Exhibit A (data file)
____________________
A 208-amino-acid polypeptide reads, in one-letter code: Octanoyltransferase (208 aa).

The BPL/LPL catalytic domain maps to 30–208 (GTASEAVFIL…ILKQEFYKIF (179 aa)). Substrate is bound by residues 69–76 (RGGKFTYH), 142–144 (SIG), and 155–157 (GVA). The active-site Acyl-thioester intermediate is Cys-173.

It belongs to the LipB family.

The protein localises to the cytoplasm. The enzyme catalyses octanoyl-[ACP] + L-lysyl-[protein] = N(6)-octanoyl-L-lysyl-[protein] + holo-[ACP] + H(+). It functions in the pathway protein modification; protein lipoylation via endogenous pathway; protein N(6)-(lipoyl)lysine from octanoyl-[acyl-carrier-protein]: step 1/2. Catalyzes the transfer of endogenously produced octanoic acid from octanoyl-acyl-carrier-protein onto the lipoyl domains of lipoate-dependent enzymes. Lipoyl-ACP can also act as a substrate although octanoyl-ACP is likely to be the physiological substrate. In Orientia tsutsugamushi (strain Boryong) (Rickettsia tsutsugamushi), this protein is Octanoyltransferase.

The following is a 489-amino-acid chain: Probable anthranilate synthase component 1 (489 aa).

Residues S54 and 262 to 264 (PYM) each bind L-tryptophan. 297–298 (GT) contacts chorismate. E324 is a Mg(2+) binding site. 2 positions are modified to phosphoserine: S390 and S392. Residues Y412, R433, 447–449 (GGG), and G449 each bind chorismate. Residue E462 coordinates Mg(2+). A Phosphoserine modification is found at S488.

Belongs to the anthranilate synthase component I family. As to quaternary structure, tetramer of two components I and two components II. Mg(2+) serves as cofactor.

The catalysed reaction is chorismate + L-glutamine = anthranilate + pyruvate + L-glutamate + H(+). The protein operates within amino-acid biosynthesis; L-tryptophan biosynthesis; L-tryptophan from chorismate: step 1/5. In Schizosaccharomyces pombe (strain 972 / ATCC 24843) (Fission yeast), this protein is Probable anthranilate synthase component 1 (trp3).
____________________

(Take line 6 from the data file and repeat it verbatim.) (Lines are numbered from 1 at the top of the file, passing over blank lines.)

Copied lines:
Residues S54 and 262 to 264 (PYM) each bind L-tryptophan. 297–298 (GT) contacts chorismate. E324 is a Mg(2+) binding site. 2 positions are modified to phosphoserine: S390 and S392. Residues Y412, R433, 447–449 (GGG), and G449 each bind chorismate. Residue E462 coordinates Mg(2+). A Phosphoserine modification is found at S488.